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(L to R) Myles Erlick, 12; JP Viernes, 14; Cesar Corrales, 14; and Marcus Pei, 12 at the Elgin Theatre in Toronto.Deborah Baic/The Globe and Mail

In a large studio space filled with production assistants, stage managers, dance instructors, squawking walkie-talkies (and, yes, parents), the four boys who play Billy Elliot in the Toronto production of the hit musical are taking a well deserved break to eat a lunch of turkey sandwiches and potato chips.

A typical day for these young men - J.P. Viernes, 14; Myles Erlick, 12; Cesar Corrales, 14; and Marcus Pei, 12 - begins at 9 a.m. and ends at 6 p.m., six days a week. The hours are spent in ballet class, tap class, classes to polish their acro (a style of dance that mixes classical and acrobatic elements), rehearsing scenes and, of course, homework.

It's no wonder then, that they all agree keeping up their energy is the most difficult part of preparing for the show.

"The hardest thing is the stamina," Corrales says.

Playing the role of Billy Elliot is a monumental challenge. While the boys have years of ballet experience - they beat out 1,500 other wannabes for performances in Toronto as well as Chicago - most have had to learn to sing, to act and to become proficient tap dancers.

"They're extraordinary kids. They have to be able to absolutely stay focused, stay fit, stay mentally healthy, act, dance, sing and carry a big show on their shoulders," says producer David Furnish, whose husband Elton John adapted the film about a British boy who discovers a love of dance with Lee Hall (who wrote the script for the movie). "It's a tough job. And that's a challenge. It's not like you can go out and find these kids and they just exist. They don't. You have to bring them up a big learning curve."

After Pei passed his first two auditions, he was put in tap classes to help round out his skills for the show. Corrales also had to polish his tap, although he almost didn't try out for the role.

His mother had seen a notice for the auditions and suggested he try out. "I was like, 'I don't know mom, they do everything and I only know ballet and acro.'" But he decided to go ahead after his mom suggested he go just for the experience, even if the demands of the part seemed daunting.

All the boys recognize that Billy is the role of a lifetime.

"I've always wanted to become a professional ballet dancer. I always want to perform for people," Erlick says.

Viernes, who started to take ballet when he was seven years old after watching his older sister's recitals, auditioned for Billy for the chance to try something new.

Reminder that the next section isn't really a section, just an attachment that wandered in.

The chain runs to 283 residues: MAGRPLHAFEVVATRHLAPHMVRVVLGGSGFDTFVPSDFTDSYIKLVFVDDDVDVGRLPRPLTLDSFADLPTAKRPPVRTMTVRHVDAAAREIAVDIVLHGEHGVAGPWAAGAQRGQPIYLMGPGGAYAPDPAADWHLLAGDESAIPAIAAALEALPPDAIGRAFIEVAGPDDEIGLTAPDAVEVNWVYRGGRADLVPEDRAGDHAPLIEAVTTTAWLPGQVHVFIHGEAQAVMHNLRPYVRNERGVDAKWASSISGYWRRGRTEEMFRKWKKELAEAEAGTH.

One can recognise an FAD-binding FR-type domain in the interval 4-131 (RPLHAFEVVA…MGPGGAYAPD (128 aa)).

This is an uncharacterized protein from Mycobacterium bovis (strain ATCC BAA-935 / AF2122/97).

"I like the role of Billy Elliot because, first of all, it's a very good role to dance. It's also kind of a new role for me because I haven't had much acting experience," he says.

Stephen Daldry, who directed the film (made in 2000) as well as the musical, says playing Billy in the stage version is a much, much more difficult task than the movie.

"Some kids have been in training for it for over a year," he says.

So what makes a Billy? A certain amount of charm is required, as is dance ability, of course. But there is one thing above all that makes a kid right for the part, Daldry says.

"At the end of the day, what you're looking for more than anything else is determination and tenacity," he says.

Thankfully, he adds, the show has been able to draw on students at the National Ballet of Canada, many of whom have performed in the show over the years in its various incarnations.

"The Canadian National Ballet school has been an enormous resource for us," Daldry says.

Three of the Billys in the Toronto production - Pei, Erlick and Corrales - are students at the school.

"Canada has a great bed of talent," Furnish says.

After the musical's initial success in London in 2005, Furnish hoped it would next make its way to Toronto (his home town). But the play wound up in Sydney for "logistical reasons."

Now that it is here, the Billys who go to school in the city have that much more energy for the show.

"I'm excited to be in Toronto because now my friends will be able to see the show," Erlick says.

For now, though, lunch is over and it's time for the boys to head back to their afternoon classes.

They don't mind. Their hard work is part of what this show's about.

"I think we all need to believe in hope," says Furnish, "that if we have dreams and if we have ambitions and if we have skills and talents - that if you really put your heart into something and you work at it hard enough - that you can make your dreams come true."